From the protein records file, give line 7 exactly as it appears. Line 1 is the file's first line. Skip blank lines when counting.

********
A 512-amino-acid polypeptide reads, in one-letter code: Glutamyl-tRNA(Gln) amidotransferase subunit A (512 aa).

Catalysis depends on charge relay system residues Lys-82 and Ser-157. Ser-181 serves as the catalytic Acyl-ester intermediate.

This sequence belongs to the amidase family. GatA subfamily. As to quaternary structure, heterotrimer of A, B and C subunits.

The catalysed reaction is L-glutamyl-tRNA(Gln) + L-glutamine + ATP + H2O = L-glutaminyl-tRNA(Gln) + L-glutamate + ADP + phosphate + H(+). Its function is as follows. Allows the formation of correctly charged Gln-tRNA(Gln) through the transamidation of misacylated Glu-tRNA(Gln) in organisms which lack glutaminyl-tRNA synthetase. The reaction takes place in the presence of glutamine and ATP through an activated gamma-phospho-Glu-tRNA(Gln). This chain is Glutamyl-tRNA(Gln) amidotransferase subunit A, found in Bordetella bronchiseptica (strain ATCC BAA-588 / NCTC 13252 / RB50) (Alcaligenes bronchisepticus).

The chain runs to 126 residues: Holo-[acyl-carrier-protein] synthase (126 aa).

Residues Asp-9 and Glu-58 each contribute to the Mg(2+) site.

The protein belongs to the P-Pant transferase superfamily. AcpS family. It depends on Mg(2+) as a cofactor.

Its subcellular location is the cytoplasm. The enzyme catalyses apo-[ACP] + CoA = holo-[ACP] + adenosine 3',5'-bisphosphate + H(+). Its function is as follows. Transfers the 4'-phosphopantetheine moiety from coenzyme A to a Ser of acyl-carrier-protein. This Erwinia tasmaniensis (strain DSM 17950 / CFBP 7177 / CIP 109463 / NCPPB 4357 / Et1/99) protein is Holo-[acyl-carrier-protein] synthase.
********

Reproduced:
The protein belongs to the P-Pant transferase superfamily. AcpS family. It depends on Mg(2+) as a cofactor.